But depriving prisoners of food to get them to talk? Involuntary starvation? It doesn't become right just because some idiots (and a few non-idiots) starve themselves voluntarily. Nor does rape become okay because people have sex voluntarily.

The voluntary part of these behaviors is rather important.

If there is an afterlife, the officials who endorsed these coercive interrogation techniques are going to spend a long time being sodomized by the second version of Kant's categorical imperative.

Monday, April 20, 2009

An example of moral rent-seeking

Egads, this video is ridiculous. But note the use of moral rent-seeking: Group X, social conservatives, has successfully passed laws in the past that make the lives of gay people more difficult. Their attitudes, to some degree, make those lives more difficult.

Group Y's lowered welfare is then used as justification for either maintaining or passing additional laws. This is why social conservatives must be fought, their arguments refuted and destroyed.

Saturday, April 18, 2009

Feminism: Caught Between Politics and Morality

Feminism has the distinction of being both a moral position and a political movement. But its adherents have difficulty seeing both (a) that aims conflict, and (b) which should have priority, when they do (inevitably) conflict.

My example starts here, with a "joke." Bitch PhD, a well-known feminist blogger, posted a letter from her boyfriend in which he pokes fun at "teabaggers." The letter ends with the boyfriend calling Ann Coulter a "a pre-op T-girl" and "a pleasant enough fellow."

It is this passage that provoked outrage in the online feminist community. Also, check out the comments on Bitch PhD's original post. Lots of people got upset about (a) using Coulter's appearance to criticize her, and (b) even worse, putting that criticism in a trans-phobic context.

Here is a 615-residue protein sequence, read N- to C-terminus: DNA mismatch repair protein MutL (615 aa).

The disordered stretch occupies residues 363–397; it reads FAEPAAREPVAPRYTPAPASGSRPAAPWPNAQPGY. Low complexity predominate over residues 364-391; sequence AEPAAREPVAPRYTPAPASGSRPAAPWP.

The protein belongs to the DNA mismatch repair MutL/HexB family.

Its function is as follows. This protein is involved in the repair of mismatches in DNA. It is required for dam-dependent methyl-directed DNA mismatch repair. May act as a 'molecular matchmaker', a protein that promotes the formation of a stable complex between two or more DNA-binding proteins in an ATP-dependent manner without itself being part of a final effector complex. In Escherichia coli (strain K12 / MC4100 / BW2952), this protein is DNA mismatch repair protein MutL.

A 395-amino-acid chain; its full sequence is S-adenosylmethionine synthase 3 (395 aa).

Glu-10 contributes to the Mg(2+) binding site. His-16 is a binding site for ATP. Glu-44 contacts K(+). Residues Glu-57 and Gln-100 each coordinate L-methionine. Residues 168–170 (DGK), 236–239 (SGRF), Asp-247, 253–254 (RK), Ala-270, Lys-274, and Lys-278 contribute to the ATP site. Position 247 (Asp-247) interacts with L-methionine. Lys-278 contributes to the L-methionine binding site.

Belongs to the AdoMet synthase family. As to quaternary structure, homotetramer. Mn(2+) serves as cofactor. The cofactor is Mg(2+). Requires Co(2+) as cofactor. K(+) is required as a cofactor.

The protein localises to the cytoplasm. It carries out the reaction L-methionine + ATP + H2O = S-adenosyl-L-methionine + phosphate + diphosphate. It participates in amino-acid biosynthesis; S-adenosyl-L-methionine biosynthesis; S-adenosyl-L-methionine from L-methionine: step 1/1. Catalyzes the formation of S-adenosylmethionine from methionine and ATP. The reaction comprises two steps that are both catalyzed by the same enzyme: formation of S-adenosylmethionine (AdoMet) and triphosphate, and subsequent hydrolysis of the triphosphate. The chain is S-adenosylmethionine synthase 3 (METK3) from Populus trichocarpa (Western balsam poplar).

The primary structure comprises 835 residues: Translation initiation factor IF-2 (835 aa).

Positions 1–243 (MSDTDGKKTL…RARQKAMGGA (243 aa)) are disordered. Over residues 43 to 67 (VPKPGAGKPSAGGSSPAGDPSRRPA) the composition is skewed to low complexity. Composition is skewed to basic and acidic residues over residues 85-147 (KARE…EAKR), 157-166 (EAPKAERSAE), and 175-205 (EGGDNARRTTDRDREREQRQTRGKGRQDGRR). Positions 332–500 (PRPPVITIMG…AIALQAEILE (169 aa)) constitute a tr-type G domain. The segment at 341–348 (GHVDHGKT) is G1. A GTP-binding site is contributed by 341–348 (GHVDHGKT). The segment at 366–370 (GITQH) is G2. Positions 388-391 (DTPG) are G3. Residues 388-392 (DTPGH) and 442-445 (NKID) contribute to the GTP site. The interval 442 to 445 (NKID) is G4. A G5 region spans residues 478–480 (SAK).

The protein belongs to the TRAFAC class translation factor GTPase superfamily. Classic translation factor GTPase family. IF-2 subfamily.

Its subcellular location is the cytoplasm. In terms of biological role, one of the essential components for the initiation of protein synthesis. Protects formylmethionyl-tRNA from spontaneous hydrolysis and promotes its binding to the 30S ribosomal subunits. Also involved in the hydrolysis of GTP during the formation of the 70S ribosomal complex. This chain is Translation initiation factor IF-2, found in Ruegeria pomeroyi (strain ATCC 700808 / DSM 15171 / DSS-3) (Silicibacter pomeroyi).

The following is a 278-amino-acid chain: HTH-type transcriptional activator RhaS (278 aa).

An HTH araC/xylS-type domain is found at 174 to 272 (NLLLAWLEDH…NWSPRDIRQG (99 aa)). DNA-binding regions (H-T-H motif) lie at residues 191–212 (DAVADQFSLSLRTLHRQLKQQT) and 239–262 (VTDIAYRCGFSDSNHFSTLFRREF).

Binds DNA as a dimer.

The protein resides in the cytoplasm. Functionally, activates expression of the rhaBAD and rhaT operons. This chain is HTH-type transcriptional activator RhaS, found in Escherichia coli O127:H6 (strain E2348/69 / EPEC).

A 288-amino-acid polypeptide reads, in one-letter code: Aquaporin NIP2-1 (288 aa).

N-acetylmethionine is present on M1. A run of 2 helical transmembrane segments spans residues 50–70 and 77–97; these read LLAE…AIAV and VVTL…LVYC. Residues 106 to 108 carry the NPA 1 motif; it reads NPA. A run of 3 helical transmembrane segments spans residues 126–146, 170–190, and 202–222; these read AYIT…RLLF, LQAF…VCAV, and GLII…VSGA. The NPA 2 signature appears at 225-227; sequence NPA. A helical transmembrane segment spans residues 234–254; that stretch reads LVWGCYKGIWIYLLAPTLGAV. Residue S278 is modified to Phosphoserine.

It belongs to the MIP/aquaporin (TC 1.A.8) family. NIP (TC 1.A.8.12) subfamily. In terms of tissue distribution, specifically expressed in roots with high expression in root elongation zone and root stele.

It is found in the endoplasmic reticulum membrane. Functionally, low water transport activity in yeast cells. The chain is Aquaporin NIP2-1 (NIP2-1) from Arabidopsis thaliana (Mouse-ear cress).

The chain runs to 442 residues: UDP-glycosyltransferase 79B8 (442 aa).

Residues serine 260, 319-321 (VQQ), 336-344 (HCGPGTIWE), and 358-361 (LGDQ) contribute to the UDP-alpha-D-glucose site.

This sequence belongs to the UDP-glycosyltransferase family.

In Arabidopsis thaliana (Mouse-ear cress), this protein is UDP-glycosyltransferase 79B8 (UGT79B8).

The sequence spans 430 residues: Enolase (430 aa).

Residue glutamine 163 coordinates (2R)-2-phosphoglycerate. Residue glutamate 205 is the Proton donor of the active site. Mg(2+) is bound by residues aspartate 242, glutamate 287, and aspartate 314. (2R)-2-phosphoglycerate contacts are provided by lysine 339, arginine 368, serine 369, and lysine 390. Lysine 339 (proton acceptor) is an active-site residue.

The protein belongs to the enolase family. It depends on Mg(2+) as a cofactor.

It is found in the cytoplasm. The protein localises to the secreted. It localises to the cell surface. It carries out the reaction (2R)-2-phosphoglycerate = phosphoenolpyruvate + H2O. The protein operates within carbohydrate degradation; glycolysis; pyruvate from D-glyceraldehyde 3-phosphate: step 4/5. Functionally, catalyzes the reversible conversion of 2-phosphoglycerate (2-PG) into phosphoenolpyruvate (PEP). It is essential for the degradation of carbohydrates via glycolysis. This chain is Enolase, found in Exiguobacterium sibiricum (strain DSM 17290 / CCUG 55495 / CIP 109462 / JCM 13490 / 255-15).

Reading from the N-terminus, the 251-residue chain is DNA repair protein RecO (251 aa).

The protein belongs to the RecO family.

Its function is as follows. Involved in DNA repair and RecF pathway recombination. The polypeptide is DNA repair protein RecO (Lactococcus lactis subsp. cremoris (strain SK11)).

I share the concerns of these feminists, if not the entirety of their politics. At feministe, a blogger wondered "Why is the lefty hatefuck in effigy so exclusively a liberal-dude-on-right-wing-woman phenomenon?"

Well, I'll tell you why, in two parts. The first part is this: when you're doing politics, you inevitably play by politics rules. And the rules of politics, in short, permit the absolute denigration and destruction of an opponent's entire person. That's not my rule; I don't even think it is a good rule, which is one reason I shy away from mainstream politics; but it is still part of the rules.

In the context of politics, one can be evil and dishonest, as long as one is devoting one's energies to the achievement of "noble" ends. One can torture and rationalize that torture, as long as it is for the greater good. That is politics in a nutshell.

The second part of my explanation is as follows: men are socialized to be attack dogs, and in the context of politics this tendency really shines through. At the same time, the misogyny that "good liberal men" are smart enough to hide when they're trying to pick up women on the college campus comes through when they think they have a safe target: a political enemy.